26. Just got our visas today! Good for a whole year. All in all, that was a total of 7 days to get them! A lot quicker than estimated! I’ll be writing a post on our website in the coming weeks to go over it a little more in depth. Thank you again so much! If you hadn’t written this, I KNOW it would not have been as easy as it was and the task would have seemed much more insurmountable!

    1. Congratulations, Brandon! That’s great news! Best of luck in your new adventures!

  27. Brandon,

    Thank you for this information! My family is applying for our Visa’s now and made the mistake of applying on the VFS website using a Mac. We have been trying for two days now to schedule an appointment in San Francisco, using multiple different computers (Mac and PC) with no success. Not sure where to go from here, maybe start over using a different email address and a PC?

    Please keep us updated on how things go for you. Such a frustrating process, hoping it all works out!


    1. Hi Mary,
      I’ve read posts in recent Facebook groups regarding website issues with VFS. Others are frustrated too. I read one suggestion to try at different times of the day since they open up appointment slots randomly.
      Hang in there! It really is a frustrating process but it’s so worth it once you get to the other side!

    2. Hi Mary,

      I had the same issue. We are a family of 4 and when I would look for an appointment for all 4 of us, nothing would show up. I ended up scheduling an appointment for myself and two daughters separately and then my husband right after and it immediately brought up the appointment times. When we checked in at the SF consulate they didn’t mention it.

      Good luck!

  28. Gretchen,

    Thank you! We are a family of four as well. First, how old are your children? I read that 12 and younger do not need to apply in person. My girls are 11 and 4.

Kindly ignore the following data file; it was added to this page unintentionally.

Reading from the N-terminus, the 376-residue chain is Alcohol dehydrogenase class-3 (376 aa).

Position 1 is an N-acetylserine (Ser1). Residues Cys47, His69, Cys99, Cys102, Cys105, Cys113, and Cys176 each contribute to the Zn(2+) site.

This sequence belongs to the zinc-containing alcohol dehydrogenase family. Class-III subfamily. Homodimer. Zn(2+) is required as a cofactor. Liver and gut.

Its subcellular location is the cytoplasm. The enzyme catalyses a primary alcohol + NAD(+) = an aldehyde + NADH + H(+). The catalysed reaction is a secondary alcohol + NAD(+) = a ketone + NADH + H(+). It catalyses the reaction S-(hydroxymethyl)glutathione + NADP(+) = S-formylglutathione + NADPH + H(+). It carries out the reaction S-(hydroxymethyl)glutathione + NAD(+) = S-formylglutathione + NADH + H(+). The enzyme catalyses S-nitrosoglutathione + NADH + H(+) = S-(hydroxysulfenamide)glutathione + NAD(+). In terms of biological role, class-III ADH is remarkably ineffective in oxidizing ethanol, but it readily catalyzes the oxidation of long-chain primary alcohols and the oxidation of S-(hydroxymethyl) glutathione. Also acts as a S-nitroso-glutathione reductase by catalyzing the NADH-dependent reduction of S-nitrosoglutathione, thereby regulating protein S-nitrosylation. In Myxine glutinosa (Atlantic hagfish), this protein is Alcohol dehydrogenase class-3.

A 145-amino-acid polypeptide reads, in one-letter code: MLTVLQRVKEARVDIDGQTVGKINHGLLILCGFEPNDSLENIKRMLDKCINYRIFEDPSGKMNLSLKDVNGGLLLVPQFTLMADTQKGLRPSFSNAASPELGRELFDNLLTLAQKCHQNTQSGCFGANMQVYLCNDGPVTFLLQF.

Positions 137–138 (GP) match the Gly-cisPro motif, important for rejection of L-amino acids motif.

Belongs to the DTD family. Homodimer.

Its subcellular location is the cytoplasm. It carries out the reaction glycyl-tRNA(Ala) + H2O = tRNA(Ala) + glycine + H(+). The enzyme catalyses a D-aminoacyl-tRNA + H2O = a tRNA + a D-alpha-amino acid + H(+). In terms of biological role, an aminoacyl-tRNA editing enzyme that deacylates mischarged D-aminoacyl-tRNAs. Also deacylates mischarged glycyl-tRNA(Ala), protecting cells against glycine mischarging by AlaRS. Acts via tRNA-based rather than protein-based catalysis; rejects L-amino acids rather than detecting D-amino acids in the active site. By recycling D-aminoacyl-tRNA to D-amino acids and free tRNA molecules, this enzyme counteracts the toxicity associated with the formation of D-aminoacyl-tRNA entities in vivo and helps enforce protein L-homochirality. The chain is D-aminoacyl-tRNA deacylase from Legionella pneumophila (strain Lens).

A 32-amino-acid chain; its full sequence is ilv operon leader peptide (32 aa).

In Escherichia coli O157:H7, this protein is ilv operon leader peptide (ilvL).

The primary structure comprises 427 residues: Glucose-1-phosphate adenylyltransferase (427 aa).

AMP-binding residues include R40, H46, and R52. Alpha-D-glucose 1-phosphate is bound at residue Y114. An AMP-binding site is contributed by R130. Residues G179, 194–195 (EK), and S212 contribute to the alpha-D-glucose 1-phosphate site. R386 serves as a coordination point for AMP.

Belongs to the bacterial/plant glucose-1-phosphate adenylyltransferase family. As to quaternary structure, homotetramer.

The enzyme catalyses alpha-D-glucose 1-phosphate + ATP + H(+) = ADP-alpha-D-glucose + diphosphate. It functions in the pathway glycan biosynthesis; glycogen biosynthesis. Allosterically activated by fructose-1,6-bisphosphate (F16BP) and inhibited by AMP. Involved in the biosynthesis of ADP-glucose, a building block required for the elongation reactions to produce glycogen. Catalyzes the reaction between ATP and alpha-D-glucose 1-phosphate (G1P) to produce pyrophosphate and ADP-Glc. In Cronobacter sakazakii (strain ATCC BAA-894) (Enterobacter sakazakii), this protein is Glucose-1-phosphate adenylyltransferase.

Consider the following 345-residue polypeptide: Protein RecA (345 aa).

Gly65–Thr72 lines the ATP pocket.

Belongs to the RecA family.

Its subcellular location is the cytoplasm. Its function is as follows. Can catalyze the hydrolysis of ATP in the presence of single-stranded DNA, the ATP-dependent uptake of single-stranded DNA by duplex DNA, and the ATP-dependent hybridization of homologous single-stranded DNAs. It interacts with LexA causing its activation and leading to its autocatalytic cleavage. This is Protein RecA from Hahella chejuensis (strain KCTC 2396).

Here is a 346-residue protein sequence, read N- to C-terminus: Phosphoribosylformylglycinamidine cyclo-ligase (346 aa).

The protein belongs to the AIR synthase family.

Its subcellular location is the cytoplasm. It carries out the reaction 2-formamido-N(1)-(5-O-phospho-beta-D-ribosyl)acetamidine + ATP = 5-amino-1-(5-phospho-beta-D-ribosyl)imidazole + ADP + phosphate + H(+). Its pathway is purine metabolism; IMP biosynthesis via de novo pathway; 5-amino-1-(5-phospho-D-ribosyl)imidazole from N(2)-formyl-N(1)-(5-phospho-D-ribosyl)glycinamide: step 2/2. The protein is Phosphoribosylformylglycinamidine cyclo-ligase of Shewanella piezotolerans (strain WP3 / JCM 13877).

When scheduling, we’re you able to select the names you had already added to the system from the VFS site or did you start over?



    1. They were 10 and 12 and the time, my 10-year-old wasn’t fingerprinted but my 12-year-old was.
      Annoyingly, I had to reenter everything every time I tried. It’s a dreadful site.

  29. Thank you Gretchen! I hope you don’t mind if I reach out with more questions.



    1. Mary,

      When we were having issues, my partner had to call VFS directly where they established a new account login and password for her. It seems like only a few of the attendants know how to do this so you might need to call a few times. We could not find a rhyme or reason on when the site decides it wants to work. Good Luck!

  30. Finally was able to schedule 4 appointments!
    Another question : when I filled our out application for the French visa on the official French visa website, I did the application under my name and included my husband and children as family traveling with me. Do we all need to fill out our own application on this site?

    Thank you!!!

    1. I did separate applications for everyone in the family.

    2. Mary,

      That’s great you were able to get appointments! Each person needs an application filled out, but you can do this through your application, you just add them to it and it will go through all the details that you just filled out for yourself, but for them. I hope that makes sense.